By Lauren Victory

CHICAGO (CBS) — Rewind over a year: Remember when you couldn’t find cleaning wipes or masks for sale?

Now the world is opening again, and our shopping habits are shifting. Morning Insider Lauren Victory shows us what’s hot – and what’s not – especially as people begin returning to the office.

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“Toilet paper is now back to normal,” said Krishnakumar Davey, laughing. The president of strategic analytics for Chicago-based IRI studies what is in our shopping carts every week.

Turns out some popular pandemic purchases were just fads – like our obsession with baking.

“In the last three four weeks, after the mask mandate came down and the country is, you know, at least half  vaccinated, you’re seeing the demand coming down,” said Davey, who notes in an IRI report out this week that frozen vegetables, pasta, household cleaners, vitamins and soap have been showing up less in our baskets recently.

What consumers are buying now matches up with people leaving their quarantine caves: deodorant, makeup and gum are making a major comeback after a pandemic dip in sales.

Any trends that surprise Davey? Sports drinks, he said. Their consumption continues to be elevated. He thinks the reason could be electrolytes because other “immunity boosting” products are doing well.

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CBS 2 wondered whether canned coffee will take a hit as people return to work in person. The IRI CPG (Consumer Packaged Goods) Demand Index shows coffee and tea store purchases were above normal for several months. Since April, they’ve stabilized. Perhaps office coffee runs (that could start next week as people start to resume commutes) will cause grocery-bought caffeinated products to dip for a while.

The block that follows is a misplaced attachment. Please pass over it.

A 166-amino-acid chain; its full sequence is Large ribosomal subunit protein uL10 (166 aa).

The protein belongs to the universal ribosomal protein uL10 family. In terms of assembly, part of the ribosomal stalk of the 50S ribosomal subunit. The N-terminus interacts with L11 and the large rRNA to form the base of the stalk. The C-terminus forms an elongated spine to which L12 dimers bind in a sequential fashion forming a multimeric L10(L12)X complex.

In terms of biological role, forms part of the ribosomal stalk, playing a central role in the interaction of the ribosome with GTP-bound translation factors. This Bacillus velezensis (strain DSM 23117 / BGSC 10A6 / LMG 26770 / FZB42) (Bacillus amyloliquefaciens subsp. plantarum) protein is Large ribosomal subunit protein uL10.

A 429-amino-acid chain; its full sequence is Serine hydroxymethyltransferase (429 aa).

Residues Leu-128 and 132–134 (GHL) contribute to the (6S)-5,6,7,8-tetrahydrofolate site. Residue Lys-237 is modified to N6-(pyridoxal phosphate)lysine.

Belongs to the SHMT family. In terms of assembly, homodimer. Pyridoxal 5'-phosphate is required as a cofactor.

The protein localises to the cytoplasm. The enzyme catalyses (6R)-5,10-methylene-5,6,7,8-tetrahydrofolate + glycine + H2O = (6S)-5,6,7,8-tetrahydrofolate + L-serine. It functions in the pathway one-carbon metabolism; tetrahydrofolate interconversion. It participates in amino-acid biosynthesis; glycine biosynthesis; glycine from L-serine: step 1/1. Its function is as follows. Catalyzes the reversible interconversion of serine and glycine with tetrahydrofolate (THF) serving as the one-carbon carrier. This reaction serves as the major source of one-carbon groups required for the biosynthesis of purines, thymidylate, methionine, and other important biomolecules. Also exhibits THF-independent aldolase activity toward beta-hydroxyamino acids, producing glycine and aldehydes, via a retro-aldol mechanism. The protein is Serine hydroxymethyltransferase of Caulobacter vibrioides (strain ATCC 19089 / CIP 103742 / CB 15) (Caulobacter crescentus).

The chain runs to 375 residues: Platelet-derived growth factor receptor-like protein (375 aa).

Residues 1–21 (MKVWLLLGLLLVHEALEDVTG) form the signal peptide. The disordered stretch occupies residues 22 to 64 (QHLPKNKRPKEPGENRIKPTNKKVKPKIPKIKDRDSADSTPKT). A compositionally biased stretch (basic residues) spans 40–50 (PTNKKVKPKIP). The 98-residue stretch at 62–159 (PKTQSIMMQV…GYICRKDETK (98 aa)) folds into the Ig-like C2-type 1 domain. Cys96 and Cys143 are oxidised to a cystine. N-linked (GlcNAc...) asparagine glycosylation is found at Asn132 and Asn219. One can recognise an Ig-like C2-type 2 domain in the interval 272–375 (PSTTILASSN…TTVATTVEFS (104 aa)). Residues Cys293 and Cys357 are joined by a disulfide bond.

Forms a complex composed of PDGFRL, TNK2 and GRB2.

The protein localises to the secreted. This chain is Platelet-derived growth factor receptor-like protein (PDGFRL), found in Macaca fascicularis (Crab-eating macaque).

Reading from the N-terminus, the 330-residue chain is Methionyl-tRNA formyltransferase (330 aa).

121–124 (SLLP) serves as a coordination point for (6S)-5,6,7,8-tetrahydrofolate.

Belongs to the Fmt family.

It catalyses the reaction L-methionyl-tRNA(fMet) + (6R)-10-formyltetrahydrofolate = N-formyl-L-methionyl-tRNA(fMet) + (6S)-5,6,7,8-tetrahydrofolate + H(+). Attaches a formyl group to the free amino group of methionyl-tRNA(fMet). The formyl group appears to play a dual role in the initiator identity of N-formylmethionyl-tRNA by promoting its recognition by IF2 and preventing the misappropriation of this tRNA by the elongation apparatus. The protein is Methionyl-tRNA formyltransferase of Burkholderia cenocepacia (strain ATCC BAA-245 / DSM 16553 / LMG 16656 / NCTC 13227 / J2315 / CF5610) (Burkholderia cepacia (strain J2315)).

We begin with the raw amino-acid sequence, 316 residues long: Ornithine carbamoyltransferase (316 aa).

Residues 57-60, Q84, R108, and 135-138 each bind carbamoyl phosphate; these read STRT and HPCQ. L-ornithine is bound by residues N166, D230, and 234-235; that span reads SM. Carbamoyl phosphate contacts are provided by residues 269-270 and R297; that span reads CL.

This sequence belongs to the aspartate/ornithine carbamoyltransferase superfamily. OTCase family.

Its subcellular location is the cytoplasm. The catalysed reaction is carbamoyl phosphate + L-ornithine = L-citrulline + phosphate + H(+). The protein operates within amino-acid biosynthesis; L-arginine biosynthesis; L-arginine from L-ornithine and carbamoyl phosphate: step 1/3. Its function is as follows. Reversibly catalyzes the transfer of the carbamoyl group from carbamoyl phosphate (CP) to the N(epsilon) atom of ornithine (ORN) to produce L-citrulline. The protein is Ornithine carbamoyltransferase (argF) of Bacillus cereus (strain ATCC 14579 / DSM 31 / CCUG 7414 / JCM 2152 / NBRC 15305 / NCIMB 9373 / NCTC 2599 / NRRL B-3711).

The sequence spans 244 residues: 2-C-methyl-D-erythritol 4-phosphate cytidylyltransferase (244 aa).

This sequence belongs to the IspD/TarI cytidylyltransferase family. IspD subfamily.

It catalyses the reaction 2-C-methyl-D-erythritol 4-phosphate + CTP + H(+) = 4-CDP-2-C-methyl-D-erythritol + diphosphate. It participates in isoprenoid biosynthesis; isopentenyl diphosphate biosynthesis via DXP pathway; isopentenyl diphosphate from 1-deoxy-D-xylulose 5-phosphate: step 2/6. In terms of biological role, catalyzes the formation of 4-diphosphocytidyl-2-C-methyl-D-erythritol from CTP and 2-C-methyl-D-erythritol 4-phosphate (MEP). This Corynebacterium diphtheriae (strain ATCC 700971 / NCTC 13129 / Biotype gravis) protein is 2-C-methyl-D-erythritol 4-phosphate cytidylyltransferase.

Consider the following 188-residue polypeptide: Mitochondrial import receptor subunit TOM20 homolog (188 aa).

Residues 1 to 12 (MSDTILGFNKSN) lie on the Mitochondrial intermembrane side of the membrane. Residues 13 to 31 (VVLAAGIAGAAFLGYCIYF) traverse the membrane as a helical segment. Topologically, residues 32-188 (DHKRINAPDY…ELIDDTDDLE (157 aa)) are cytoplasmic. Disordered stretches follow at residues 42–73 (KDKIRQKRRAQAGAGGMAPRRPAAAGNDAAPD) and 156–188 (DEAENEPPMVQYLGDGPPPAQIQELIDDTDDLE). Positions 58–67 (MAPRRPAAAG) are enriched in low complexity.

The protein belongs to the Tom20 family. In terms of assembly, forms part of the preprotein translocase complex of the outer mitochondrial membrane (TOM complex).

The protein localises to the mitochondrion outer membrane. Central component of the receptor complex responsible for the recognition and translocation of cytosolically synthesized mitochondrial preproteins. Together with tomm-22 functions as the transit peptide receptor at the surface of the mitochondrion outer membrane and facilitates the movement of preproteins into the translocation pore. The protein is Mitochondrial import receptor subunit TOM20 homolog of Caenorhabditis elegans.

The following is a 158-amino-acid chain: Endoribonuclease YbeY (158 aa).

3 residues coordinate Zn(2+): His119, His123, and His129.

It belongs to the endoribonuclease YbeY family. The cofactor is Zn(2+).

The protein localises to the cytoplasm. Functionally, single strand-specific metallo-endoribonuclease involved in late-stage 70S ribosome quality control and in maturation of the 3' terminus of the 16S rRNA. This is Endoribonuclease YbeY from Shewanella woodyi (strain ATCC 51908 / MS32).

Meantime, Davey says people currently tend to shop more in the afternoon and evening, not in the morning. That could change with lunch breaks from the office, meaning a run to the hot bar/salad bar. Deli sandwich meat could see an uptick because of packed lunches which could see even more of a shift if kids return to school fulltime in the Fall.

One pandemic habit that’s not budging: our love of alcohol. Booze purchases are still above pre-COVID times, Davey said.

He added that curbside pickup and grocery delivery from online orders look like they’re here to stay, too.

Current in-home consumption of groceries overall is still five times above normal.

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So, 2020 was the year of out-of-stock items and panic buying. This year is returning us to reality with a new twist: price increases. Davey blames rising commodity costs and a shortage of raw materials for your higher-than-normal grocery bill.

Lauren Victory